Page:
SwerveBy: Amarinda Jones
Mary Dalton lay on her back, arms outstretched and legs spread wide allowing the gentle yet high swell of the waves lift her up and down like driftwood bobbing in the ocean. Driftwood. Yeah that’s me. She had come to the conclusion that her life was like that of wood. She was there but no one really paid attention to her until their need made them look her way. Then it was “Mary do this” and “Mary do that”.
And Mary did whatever was asked of her. It wasn’t because she was the obedient kind. Far from it. Meek was not in her vocabulary. She really wanted to tell them to
“fuck off and leave me alone.” But she didn’t. Mortgage repayments and other bills stopped her from saying what she really wanted to say. “Oh, but one day I will,’ she muttered to herself as she moved her hands back and forward in the water.
On this calm summer’s day as she relaxed and allowed the ocean to take hold of her body and carry her back and forth at its whims, she felt relaxed for the first time in a long time. Despite her driftwood status, a raw edginess of anxiety had been gnawing at her. Why? She couldn’t say. It was like she had to do something or go somewhere or it would be too late to do what she was meant to do. “Whatever that is.” And that in itself was odd to Mary. She had no idea why she felt so anxious.
Work was boring and her life was drab. If it wasn’t for the fact she was battling with her mother over her sister’s upcoming wedding and the insistence of the Dalton matriarch that Mary had to be escorted by a man because without one it would look
‘odd’, there would be nothing happening at all.
“Which is nuts, because my whole family is odd.” Besides it was unlikely anyone would notice if Mary was there or not. Her sister Fran was always the main focus of attention. Apart from her sibling’s overly large nose, which her mother declared haughtily to anyone who commented upon it “It’s a sign of aristocracy”, Fran’s overly blonde hair, contact lens enhanced blue eyes and a whippet-like body was a designer’s dream. Mary, with her average nose, her average, plump body and average brown hair was just there. On the sideline. Generally looking bored. As she would be at the wedding, because it was all about Fran and her mother. That was understandable. The bride always stole the show. Though, if Mary relented and wore the god-damn awful, red hooker-like dress her mother wanted her to wear that was too tight and made her breasts all but explode from the plunging neckline, she would be the centre of attention for reasons other than matrimonial. Her mother’s theory was, “You have to put yourself out there, Mary, and show them what you’ve got. You’ll never get married otherwise.” To Mary, exploding boobs were too much information and there was no way Mary wanted to bring any rational, normal man to a family wedding and scar him for life. And marriage? While it was her mother’s goal for all her daughters, it was not Mary’s. She planned to wear black mainly because she looked good in it and she knew it would drive her mother crazy.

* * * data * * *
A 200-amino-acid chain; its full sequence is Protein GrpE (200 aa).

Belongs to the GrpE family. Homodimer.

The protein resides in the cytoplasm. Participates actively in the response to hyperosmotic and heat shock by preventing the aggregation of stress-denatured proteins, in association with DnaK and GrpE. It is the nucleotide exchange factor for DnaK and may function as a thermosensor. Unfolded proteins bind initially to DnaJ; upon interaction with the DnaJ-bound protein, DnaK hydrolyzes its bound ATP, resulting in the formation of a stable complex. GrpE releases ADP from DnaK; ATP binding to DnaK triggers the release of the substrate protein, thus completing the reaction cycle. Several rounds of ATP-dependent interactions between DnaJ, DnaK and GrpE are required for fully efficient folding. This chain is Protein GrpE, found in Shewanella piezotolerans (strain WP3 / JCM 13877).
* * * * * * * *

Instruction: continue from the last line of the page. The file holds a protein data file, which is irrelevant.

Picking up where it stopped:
She thought about Fran’s fiancé. The word ‘sucker’ came to mind. Will Williamson had no idea what he was letting himself in for hitching up to the Dalton clan. He was nice, normal and as far as Mary could tell, not impaired with an insane mother who sought world domination. That he chose to marry Fran indicated he may have a hidden flaw in his carefully, Ken doll-like demeanor or it was indeed true and opposites did attract or he was from Mars as her sister Clare believed.
Mary wondered if her younger sister would be at the wedding. That at least would be fun to see their mother suck in her breath in horror as her lesbian sister showed up in a man’s dinner suit, with her latest girlfriend in tow, as she threatened to do. Mary hoped she did. Clare, she liked. Clare never worried about what other people thought of her. Clare was a free spirit. “She’s not driftwood like me.” Clare was like a burning building on fire. People watched and waited for the inevitable explosions.
She sighed and pushed down her sunglasses so they barely clung to the end of her nose. She always went swimming with them on. Those, and a battered, old straw hat and a black Rash Guard ‘rashie’ swimsuit that covered her from shoulders to just above her knee. She wore it because her skin was fair and the Far North Queensland sun could rip the hide off you if you weren’t prepared. Besides Mary was always reluctant to display her thighs. At thirty-two she had long ago accepted she had cellulite and all the miracle cream and exercise in the world couldn’t shift it.
So she covered what she could and felt a little bit better about herself.
▶ Also By Amarinda Jones
- · Swerve